Amazon takes on Etsy with launch of new Handmade at Amazon marketplace



This morning, Amazon announced the launch of its newest endeavor, Handmade at Amazon. The service showcases handmade goods – stuff that's handmade by artisans and artists, not resold or factory-produced – for sale from independent makers from around the world. You can even use location filters to shop for products from sellers in your state, or from specific countries. 

You can buy stuff like this oil painting of a baby giraffe:


Or this mug lapel pin shaped like the state of Florida:


Sound familiar? That's because it's a complete carbon copy of popular handmade site, which has offered a similar service since its founding in 2005. Etsy grew rapidly, and in 2010, the company made its IPO and reported more than $2 billion in annual sales. At the end of the second quarter of 2015, Etsy reported that it had 1.5 million active sellers, 21.7 million active buyers and took in $61.4 million in total revenue. Unlike Amazon, which is (for now) insisting that all products it sells through its service be legitimately handmade and not factory produced, Etsy changed its policies in 2013, allowing some artisans to farm out work to manufacturers – a move that some say abandons the whole notion of being a true artisans marketplace.

How do the two services compare, from a seller's perspective?

Etsy charges artisans no monthly fee, and it costs 20 cents per month to list an item for four months, or until it sells. Once an item sells, Etsy collects 3.5 percent of the sale prices of the item. 

Amazon, on the other hand, will charge artisans a $39.99 monthly fee if they sell more than 40 items in a month (those fees won't kick in until Aug. 1 2016, though, so you can try the service out for free until then). It also plans to collect a 12 percent "referral fee" for all transactions.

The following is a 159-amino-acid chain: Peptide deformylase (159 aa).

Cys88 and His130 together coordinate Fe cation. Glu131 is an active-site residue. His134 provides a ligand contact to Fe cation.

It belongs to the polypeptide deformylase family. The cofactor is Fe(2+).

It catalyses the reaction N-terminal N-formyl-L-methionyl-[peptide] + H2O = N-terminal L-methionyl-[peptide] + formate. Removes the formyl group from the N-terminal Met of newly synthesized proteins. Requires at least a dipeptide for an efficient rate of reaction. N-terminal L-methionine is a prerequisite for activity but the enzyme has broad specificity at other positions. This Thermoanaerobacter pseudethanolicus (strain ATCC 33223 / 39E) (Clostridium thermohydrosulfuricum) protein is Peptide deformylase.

Handmade at Amazon went live this morning. You can browse the marketplace here. 


We welcome readers to submit letters regarding articles and content in Orlando Weekly. Letters should be a minimum of 150 words, refer to content that has appeared on Orlando Weekly, and must include the writer's full name, address, and phone number for verification purposes. No attachments will be considered. Writers of letters selected for publication will be notified via email. Letters may be edited and shortened for space.

Email us at

Support Local Journalism.
Join the Orlando Weekly Press Club

Local journalism is information. Information is power. And we believe everyone deserves access to accurate independent coverage of their community and state. Our readers helped us continue this coverage in 2020, and we are so grateful for the support.

Help us keep this coverage going in 2021. Whether it's a one-time acknowledgement of this article or an ongoing membership pledge, your support goes to local-based reporting from our small but mighty team.

Join the Orlando Weekly Press Club for as little as $5 a month.